[CBT] Radical Participation Idea: Slow Down
majken at gmail.com
Mon Nov 24 11:51:33 PST 2014
I think we have a skewed perception of how fast it takes to launch
successful projects. Once you start to hear about a project and see it take
off, the project has already been living and growing for quite some time.
Take Reps for example, the program *started* in 2010 but didn't launch
until 2011 and I think it was in 2012 when it finally caught the attention
of the whole org.
I'm also on-boarding someone to one of my projects, he has expertise that
we need, but a roadblock has been getting the person he needs to work with
to take some time to get him caught up so that he knows what to do. If
we're too busy doing, we won't be spending anytime showing new people how
to get started.
And to be a little silly, I love playing Age of Empires. If you level up
too quickly you won't have enough resources to get done the things you want
to do. If you attack with too small an army, you'll get leveled and have to
start over - and you risk losing your village from a counter attack. You
need to have enough villagers and resources going so that you can
continually make new troops to support your advance. Starting slow allows
for a much bigger impact once you make your move.
On Mon, Nov 24, 2014 at 2:36 PM, David Boswell <dboswell at mozilla.com> wrote:
> With a week to go before the Portland work week, I wanted to get everyone
> thinking about what radical participation ideas we could talk about and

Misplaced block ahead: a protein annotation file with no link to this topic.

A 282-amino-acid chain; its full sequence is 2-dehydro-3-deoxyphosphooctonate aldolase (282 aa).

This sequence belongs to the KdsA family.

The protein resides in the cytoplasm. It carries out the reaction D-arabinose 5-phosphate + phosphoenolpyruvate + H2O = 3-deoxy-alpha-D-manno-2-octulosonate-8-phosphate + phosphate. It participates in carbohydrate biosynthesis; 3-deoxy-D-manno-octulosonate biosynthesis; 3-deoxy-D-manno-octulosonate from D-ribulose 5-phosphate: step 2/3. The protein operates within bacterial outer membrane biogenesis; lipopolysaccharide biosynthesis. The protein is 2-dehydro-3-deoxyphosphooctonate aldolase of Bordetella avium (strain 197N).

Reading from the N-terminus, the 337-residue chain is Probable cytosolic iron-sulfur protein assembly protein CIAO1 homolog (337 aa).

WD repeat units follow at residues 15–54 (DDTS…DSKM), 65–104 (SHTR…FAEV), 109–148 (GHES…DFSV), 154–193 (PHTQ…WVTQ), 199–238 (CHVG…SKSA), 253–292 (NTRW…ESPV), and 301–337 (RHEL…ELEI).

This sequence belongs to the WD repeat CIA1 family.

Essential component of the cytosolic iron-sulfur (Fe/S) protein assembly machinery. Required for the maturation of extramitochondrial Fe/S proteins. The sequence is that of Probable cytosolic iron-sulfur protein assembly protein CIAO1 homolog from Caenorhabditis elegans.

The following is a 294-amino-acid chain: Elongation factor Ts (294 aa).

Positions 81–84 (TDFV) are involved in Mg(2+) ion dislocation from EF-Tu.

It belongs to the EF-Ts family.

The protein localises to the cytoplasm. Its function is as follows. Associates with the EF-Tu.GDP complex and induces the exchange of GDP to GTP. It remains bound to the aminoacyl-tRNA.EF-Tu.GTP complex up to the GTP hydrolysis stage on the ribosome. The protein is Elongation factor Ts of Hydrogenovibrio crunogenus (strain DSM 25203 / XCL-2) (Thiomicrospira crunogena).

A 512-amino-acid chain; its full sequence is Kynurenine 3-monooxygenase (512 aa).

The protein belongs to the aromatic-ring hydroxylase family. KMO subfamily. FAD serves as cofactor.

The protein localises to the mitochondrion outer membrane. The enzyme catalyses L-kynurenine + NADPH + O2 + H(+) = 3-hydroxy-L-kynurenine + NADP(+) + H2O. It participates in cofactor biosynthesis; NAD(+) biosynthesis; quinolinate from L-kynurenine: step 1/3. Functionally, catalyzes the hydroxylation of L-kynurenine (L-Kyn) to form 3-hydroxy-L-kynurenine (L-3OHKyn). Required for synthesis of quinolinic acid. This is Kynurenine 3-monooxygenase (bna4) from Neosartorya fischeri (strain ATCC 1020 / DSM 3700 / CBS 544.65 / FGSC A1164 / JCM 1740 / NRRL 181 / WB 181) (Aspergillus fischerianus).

> refine while we're together.
> I just blogged another idea about how we could enable more participation
> by slowing down. Mozilla is not a small start-up where everyone is
> physically together in the same space and information doesn't spread
> quickly. In this setting, if things are moving too fast then no one is on
> the same page and coordinating becomes very difficult.
> My post also links to a Harvard Business Review article called 'Need
> Speed? Slow Down' that talks about the difference between operational speed
> and strategic speed. If we focus on strategic speed instead of operational
> speed we should be optimizing for alignment and open discussions and this
> will make us more effective long-term.
> Feel free to comment on the post or on this thread with any feedback on
> the idea of slowing down. Also share any other radical participation ideas
> you have and bring your ideas to the Participation days on Thursday and
> Friday next week. More details for the Participation days are on the
> schedule at:
> Community-building mailing list
> Community-building at mozilla.org
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